Lithuanian Academy of Sciences, Vilnius (Lithuania)
Wroblewski Library of the Lithuanian Academy of Sciences,
Department of Scholarly Information, Vilnius (Lithuania)
Carol Eduard von Eichwald (1795–1876): An Early Pre-Evolutionist at Vilnius University
Carol Eduard von Eichwald earned his international scientific fame in geology and palaeontology for his discoveries of Jurassic system deposits and his early pre-evolutionist investigations of the chronology of organic life. He organized the first Vilnius University natural sciences expedition around Lithuania, Volhynia and Podolia, and discovered deposits of the Jurassic system at Papilė, a town near the Venta River in Lithuania. The results of the expedition were published in 1830. Eichwald’s idea of evolutionism was clearly presented in the so-called “Eichwald’s tree of life” (1829).
Carol Eduard von Eichwald (1795–1876) was born in Mitau (now Jelgava, Latvia) into a noble family. After graduating from Mitau gymnasium he studied medicine in Berlin and natural history in Paris, and then toured Europe making the acquaintance of leading naturalists. Eichwald earned his doctorate in philosophy degree at Vilnius University in 1819 with a dissertation on a sea fish – Selachis Aristotelis. In order to teach at Dorpat (Tartu) University, he had to get his habilitated doctor degree. He did so in 1821 by writing a dissertation about the animal kingdom’s boundaries and its evolutionary stages.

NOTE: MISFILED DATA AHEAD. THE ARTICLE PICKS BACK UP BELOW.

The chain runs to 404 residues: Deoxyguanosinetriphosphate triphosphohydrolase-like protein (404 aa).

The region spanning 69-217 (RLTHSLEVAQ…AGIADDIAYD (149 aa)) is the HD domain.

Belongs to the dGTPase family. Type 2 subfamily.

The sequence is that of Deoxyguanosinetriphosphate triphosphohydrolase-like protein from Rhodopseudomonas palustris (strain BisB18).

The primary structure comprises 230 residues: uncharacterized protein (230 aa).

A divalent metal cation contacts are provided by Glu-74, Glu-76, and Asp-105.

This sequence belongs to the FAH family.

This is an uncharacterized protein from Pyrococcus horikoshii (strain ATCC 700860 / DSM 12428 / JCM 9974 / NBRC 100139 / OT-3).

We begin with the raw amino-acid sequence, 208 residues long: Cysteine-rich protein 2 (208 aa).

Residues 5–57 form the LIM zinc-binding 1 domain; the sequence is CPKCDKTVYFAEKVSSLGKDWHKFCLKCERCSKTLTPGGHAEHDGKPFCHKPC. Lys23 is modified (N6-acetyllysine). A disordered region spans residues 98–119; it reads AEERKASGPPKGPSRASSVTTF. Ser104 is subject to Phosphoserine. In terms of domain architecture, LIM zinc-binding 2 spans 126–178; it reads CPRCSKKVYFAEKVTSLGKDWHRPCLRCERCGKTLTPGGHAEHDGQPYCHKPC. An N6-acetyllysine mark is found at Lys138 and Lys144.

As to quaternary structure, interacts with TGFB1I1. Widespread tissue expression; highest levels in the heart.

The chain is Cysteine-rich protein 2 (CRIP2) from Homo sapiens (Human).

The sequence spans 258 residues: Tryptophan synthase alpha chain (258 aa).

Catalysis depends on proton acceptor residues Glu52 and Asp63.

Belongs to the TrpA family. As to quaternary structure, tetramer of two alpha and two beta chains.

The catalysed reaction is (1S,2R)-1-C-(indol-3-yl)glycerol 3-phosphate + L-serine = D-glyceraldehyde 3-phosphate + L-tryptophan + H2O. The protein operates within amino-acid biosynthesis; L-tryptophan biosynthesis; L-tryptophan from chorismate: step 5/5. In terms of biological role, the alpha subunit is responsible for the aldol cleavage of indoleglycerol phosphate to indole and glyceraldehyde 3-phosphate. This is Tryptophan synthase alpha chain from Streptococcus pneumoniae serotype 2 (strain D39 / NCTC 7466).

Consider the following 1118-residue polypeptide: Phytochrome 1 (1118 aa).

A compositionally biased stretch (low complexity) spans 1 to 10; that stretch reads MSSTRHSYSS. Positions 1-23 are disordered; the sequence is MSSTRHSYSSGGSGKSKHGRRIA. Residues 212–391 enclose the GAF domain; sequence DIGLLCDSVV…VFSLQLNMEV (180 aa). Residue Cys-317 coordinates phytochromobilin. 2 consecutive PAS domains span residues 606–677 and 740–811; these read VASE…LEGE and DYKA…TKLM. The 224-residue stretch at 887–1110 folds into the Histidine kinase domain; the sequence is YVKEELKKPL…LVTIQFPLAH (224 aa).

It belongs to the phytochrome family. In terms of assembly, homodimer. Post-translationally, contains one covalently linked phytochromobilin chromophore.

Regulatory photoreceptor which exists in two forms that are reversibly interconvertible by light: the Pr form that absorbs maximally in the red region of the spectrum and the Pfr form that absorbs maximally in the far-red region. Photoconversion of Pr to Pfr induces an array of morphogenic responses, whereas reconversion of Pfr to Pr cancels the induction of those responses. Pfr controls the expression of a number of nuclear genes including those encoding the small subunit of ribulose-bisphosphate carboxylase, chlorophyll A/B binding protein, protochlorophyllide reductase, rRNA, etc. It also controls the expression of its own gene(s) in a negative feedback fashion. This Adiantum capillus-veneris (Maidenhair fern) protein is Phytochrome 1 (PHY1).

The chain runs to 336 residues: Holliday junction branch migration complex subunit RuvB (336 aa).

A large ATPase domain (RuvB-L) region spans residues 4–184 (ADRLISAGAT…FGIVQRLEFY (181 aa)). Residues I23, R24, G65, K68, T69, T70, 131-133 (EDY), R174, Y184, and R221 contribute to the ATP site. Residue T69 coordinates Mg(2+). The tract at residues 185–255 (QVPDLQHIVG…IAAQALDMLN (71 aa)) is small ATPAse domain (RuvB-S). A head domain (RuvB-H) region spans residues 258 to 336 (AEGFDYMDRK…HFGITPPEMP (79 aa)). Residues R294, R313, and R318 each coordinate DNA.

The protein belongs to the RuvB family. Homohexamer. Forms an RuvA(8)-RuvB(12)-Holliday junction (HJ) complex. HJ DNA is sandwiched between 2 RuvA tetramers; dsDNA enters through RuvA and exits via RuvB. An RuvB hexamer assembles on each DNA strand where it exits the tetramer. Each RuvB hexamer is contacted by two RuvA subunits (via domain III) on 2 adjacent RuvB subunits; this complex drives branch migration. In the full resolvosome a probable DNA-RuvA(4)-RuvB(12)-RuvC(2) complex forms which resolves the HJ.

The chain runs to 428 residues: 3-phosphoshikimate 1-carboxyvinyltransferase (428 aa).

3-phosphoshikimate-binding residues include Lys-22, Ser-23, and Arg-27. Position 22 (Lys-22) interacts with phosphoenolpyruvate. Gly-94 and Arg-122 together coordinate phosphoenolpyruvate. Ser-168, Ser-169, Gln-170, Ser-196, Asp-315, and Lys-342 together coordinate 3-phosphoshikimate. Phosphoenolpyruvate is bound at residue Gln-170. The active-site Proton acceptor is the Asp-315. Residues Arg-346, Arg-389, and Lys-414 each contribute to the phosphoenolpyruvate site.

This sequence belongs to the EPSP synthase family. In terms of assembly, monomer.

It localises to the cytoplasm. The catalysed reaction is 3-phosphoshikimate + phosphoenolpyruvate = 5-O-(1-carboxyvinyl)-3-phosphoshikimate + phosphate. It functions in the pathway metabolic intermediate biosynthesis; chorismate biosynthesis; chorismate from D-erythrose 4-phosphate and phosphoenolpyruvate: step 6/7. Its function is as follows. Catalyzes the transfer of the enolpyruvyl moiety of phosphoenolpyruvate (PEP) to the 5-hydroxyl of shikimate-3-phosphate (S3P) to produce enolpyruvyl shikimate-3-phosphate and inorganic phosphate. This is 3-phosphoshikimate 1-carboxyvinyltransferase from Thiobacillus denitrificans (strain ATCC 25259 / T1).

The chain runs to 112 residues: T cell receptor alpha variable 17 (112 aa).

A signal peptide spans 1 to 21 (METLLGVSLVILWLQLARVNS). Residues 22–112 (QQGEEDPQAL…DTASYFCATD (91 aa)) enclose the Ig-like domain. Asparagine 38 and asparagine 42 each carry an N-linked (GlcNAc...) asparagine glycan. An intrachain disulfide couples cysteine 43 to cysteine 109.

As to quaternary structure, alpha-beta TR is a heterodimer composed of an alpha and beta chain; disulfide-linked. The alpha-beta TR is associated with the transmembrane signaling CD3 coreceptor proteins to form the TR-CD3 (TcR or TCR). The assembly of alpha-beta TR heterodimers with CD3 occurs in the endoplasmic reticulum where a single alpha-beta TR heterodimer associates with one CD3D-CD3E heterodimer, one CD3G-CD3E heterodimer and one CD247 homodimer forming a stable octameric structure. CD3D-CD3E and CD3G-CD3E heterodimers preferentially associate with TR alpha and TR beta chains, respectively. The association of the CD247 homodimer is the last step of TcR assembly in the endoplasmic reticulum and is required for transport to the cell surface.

Eichwald first worked as a physician in Aispute (Latvia) from 1819–1821; lectured at the University of Dorpat (Tartu) from 1821–1823; at the University of Kazan from 1823–1829; at Vilnius University and the Vilnius Medical-Surgical Academy from 1829–1837; and finally at the St. Petersburg Medical-Surgical Academy from 1838–1851. During his stay in Vilnius, he organized expeditions in Lithuania, Belarus, and Ukraine to collect flora, fauna and fossils and published several indexes of the natural resources of those countries. His most important work is the Zoologia specialis quam expositus animalibus… (Vilnae, 1829–1831). There he describes the animal kingdom in an ascending order from the lowest (Heterozoa) to the highest (Mammalia). He represents this biodiversity as a “tree of life”, with a human on the top. This figure demonstrated some pre-evolutionary ideas in biology that appeared 30-years prior to Darwin.
The paper will present several episodes from the scientific life of Eichwald: as curator of the Museum of Zootomy at the Imperial Vilnius Medical-Surgical Academy and as author of a catalogue of that museum (Vilnius, 1835).